18th May 2023

Riverfly surveying involves taking a sample from a riverbed and counting the types and numbers of tiny invertebrates. It is a way of checking for pollution incidents.

The Riverfly Partnership is a network of organisations working together to protect the water quality of our rivers, increase understanding of riverfly populations and conserve riverfly habitats. It runs the Anglers’ Riverfly Monitoring Initiative enabling volunteer groups to monitor the water quality of their rivers. Groundwork South is the Riverfly Group Coordinator for the Colne Valley Regional Park, supporting volunteers to monitor the River Colne and its tributaries.

Why Riverflies?

Riverflies are effective biological indicators for monitoring water quality as they are sensitive to pollution, fairly localised and live long lives as larvae on the riverbed. They are often referred to as our ‘river canary’ as their populations are affected by multiple factors such as habitat diversity, flow rate, water level and water quality. There are 8 riverfly indicator species we look for in surveys including Mayfly and Caddisfly.

How monitoring helps improve our rivers:

  • Alerts statutory agencies to investigate severe changes identified in water quality.
  • Produces long term biological data.
  • Acts as a deterrent to polluters.

Why we need volunteers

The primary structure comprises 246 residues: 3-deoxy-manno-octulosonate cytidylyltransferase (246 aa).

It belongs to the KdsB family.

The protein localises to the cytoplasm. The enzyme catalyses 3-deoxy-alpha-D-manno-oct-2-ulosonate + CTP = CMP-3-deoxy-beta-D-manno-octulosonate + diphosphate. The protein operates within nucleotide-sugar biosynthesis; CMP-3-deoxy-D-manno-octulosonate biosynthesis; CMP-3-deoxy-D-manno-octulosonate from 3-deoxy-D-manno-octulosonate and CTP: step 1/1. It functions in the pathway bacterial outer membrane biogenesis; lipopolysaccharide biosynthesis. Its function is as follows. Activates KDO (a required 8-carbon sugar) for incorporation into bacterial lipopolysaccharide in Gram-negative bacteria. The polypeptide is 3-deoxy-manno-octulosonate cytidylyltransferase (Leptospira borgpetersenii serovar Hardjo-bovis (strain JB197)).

Riverfly monitoring is citizen science scheme which relies on local volunteers to carry out monthly surveys to build up a picture of our rivers and monitor changes to the water quality. We are looking for volunteers to monitor sites on the River Colne in Watford & Rickmansworth. No knowledge or experience is necessary as training will be provided.

What does volunteering involve?

  • 1 day training session to learn how to carry out a survey.
  • Survey your site once a month in a pair or group by taking a riverbed sample.
  • Identify the invertebrates collected using an ID sheet.
  • Record and upload your findings.
  • Meet new people, spend time in nature and learn a new interesting skill, all whilst helping to protect your local river.

How can I get involved to monitor my local river?

Sign up to hear about upcoming Riverfly Taster Sessions & Training Days and how you can become a riverfly monitor in your local area. Email our Group Coordinator, Lara to find out more: [email protected]

What our Riverfly Volunteers Say

‘Becoming a riverfly volunteer has helped me to connect with my own river, its wildlife, and the conservation issues close to home.’

‘Riverfly is a relaxing, enjoyable task that has a real impact.’

‘Being part of this citizen’s science project has been enjoyable and very satisfying. It has really opened my eyes to the diversity of invertebrate life that exists on the riverbed. Knowing that the data we collect could warn of a pollution incident makes our endeavours feel really worthwhile.’

‘Riverfly monitoring is an accessible form of citizen science, and I was attracted to it to help play a part in improving water quality and finding out about invertebrate life in the Colne. I have enjoyed getting out in the fresh air, wading in water and making new friends with similar interests.’